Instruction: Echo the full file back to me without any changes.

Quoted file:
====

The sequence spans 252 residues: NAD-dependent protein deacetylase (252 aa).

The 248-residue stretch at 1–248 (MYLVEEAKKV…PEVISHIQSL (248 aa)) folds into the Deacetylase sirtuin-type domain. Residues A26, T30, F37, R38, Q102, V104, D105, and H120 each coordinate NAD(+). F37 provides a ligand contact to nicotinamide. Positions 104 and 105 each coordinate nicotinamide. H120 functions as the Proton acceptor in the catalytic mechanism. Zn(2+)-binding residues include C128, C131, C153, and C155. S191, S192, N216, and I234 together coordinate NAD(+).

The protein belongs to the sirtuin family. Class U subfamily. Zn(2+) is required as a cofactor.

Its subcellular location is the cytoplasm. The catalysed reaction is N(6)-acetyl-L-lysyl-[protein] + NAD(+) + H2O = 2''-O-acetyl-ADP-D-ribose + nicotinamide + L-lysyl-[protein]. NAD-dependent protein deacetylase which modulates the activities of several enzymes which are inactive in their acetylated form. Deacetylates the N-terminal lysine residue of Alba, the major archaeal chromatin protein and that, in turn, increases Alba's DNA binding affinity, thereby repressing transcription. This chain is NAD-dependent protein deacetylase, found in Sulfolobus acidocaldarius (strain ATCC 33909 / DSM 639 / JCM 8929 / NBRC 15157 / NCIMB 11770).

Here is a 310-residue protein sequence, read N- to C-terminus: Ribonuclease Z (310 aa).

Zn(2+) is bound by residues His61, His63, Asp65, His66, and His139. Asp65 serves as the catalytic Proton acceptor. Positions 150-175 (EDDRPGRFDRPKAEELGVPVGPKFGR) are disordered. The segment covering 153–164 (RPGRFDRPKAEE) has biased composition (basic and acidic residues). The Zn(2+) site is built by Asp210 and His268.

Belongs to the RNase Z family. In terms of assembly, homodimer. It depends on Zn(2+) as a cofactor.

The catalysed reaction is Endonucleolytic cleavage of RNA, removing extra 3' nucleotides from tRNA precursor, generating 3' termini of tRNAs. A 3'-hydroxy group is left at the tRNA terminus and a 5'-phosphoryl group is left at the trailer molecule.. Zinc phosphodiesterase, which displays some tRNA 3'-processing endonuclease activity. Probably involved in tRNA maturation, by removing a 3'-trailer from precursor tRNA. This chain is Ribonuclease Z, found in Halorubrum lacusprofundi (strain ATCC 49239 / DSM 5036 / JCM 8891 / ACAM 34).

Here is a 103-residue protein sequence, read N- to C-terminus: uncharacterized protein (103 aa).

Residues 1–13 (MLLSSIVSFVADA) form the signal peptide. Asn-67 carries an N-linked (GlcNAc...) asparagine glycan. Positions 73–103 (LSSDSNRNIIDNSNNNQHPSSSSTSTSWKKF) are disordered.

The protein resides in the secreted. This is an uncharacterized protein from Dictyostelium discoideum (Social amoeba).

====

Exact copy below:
The sequence spans 252 residues: NAD-dependent protein deacetylase (252 aa).

The 248-residue stretch at 1–248 (MYLVEEAKKV…PEVISHIQSL (248 aa)) folds into the Deacetylase sirtuin-type domain. Residues A26, T30, F37, R38, Q102, V104, D105, and H120 each coordinate NAD(+). F37 provides a ligand contact to nicotinamide. Positions 104 and 105 each coordinate nicotinamide. H120 functions as the Proton acceptor in the catalytic mechanism. Zn(2+)-binding residues include C128, C131, C153, and C155. S191, S192, N216, and I234 together coordinate NAD(+).

The protein belongs to the sirtuin family. Class U subfamily. Zn(2+) is required as a cofactor.

Its subcellular location is the cytoplasm. The catalysed reaction is N(6)-acetyl-L-lysyl-[protein] + NAD(+) + H2O = 2''-O-acetyl-ADP-D-ribose + nicotinamide + L-lysyl-[protein]. NAD-dependent protein deacetylase which modulates the activities of several enzymes which are inactive in their acetylated form. Deacetylates the N-terminal lysine residue of Alba, the major archaeal chromatin protein and that, in turn, increases Alba's DNA binding affinity, thereby repressing transcription. This chain is NAD-dependent protein deacetylase, found in Sulfolobus acidocaldarius (strain ATCC 33909 / DSM 639 / JCM 8929 / NBRC 15157 / NCIMB 11770).

Here is a 310-residue protein sequence, read N- to C-terminus: Ribonuclease Z (310 aa).

Zn(2+) is bound by residues His61, His63, Asp65, His66, and His139. Asp65 serves as the catalytic Proton acceptor. Positions 150-175 (EDDRPGRFDRPKAEELGVPVGPKFGR) are disordered. The segment covering 153–164 (RPGRFDRPKAEE) has biased composition (basic and acidic residues). The Zn(2+) site is built by Asp210 and His268.

Belongs to the RNase Z family. In terms of assembly, homodimer. It depends on Zn(2+) as a cofactor.

The catalysed reaction is Endonucleolytic cleavage of RNA, removing extra 3' nucleotides from tRNA precursor, generating 3' termini of tRNAs. A 3'-hydroxy group is left at the tRNA terminus and a 5'-phosphoryl group is left at the trailer molecule.. Zinc phosphodiesterase, which displays some tRNA 3'-processing endonuclease activity. Probably involved in tRNA maturation, by removing a 3'-trailer from precursor tRNA. This chain is Ribonuclease Z, found in Halorubrum lacusprofundi (strain ATCC 49239 / DSM 5036 / JCM 8891 / ACAM 34).

Here is a 103-residue protein sequence, read N- to C-terminus: uncharacterized protein (103 aa).

Residues 1–13 (MLLSSIVSFVADA) form the signal peptide. Asn-67 carries an N-linked (GlcNAc...) asparagine glycan. Positions 73–103 (LSSDSNRNIIDNSNNNQHPSSSSTSTSWKKF) are disordered.

The protein resides in the secreted. This is an uncharacterized protein from Dictyostelium discoideum (Social amoeba).